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Closing wheel depth on planter matters, too

sign in cornfield
CONSIDER CLOSING WHEELS: Agco set up a study in field trials conducted across the country to determine if pressure on closing wheels makes a significant difference when planting corn.
Don’t forget about closing wheel depth when assessing possible problem spots.

Ten years ago, most planter experts and agronomists would have said seed singulation is the most important component of getting good corn stands and top yields related to the planter. Today, Darren Goebel, director of global agronomy and farm solutions for Agco, says downforce and the ability to maintain a consistent pressure may be even more important to overall yield than seed singulation. What about 10 years from now?

Could industry experts be saying that closing wheel pressure is important too? Is it as important as downforce on row units? As seed singulation? It’s too early to say, but it’s fair to say that with all the attention various aspects of planting have received over the past few years, closing wheel pressure has usually been overlooked.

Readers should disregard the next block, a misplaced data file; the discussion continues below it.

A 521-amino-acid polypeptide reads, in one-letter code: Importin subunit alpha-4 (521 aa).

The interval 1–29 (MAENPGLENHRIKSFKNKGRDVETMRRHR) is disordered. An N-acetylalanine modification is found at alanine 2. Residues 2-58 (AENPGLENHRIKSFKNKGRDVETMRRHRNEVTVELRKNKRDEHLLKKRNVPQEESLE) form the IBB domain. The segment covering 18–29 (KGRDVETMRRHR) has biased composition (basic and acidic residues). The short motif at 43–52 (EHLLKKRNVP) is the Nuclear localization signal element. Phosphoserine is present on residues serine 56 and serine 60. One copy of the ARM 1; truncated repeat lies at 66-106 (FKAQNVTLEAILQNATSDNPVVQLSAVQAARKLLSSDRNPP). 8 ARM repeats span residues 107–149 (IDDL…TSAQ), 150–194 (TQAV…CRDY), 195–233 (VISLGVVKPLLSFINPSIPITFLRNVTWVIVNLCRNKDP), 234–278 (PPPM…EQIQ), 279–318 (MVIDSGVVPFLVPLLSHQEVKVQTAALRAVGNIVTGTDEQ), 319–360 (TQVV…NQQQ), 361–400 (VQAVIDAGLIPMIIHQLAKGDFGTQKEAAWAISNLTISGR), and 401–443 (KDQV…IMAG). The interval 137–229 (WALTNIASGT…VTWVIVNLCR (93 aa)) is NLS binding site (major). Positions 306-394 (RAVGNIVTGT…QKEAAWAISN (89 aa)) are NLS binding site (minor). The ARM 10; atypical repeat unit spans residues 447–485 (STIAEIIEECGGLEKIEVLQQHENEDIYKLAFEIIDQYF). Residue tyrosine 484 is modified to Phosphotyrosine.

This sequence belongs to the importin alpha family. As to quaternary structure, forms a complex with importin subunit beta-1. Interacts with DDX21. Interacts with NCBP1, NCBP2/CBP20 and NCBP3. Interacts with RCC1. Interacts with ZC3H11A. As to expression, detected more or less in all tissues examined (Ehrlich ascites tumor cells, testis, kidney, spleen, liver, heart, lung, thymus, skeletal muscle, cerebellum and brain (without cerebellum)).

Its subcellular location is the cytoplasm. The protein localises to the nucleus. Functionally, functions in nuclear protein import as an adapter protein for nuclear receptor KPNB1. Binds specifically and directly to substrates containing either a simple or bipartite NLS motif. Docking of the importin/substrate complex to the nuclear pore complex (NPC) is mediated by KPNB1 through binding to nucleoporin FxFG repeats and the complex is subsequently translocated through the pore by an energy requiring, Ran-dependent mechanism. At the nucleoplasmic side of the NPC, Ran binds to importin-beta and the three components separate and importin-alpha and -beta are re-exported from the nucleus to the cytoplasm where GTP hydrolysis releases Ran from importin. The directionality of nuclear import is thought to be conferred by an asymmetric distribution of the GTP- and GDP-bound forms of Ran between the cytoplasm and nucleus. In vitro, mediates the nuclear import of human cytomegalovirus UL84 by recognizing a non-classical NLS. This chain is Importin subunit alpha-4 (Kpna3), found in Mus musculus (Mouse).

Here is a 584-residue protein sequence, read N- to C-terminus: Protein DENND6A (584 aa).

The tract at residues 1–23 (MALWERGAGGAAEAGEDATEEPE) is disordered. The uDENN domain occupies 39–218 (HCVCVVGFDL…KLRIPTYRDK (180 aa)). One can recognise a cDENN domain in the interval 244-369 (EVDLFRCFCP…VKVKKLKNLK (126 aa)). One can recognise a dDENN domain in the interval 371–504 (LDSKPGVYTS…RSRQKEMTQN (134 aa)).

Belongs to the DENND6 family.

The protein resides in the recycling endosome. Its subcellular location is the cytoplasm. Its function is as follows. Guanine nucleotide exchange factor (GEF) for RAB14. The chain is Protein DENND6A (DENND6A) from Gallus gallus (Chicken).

No one has invested in developing a downforce system for controlling pressure on closing wheels. Many planters, with perhaps an exception or two, still have the basic setting mechanism they’ve had for years.

Goebel believes downforce setting on closing wheels could prove to be important. It’s the last part of the planter that could impact the seed. It’s possible that too little or too much down pressure on closing wheels could contribute either to not closing the seed trench properly in moist soils or to squeezing it tightly and risking sidewall compaction in the same soils.

Agco includes a replicated trial comparing closing wheel settings in its on-farm trials. This is the third year the company has conducted plots at farms across the Corn Belt to test various planting concepts. Yield data will be available on plots after harvest. Look for information on the closing wheel down pressure study then. 

TAGS: Equipment Corn
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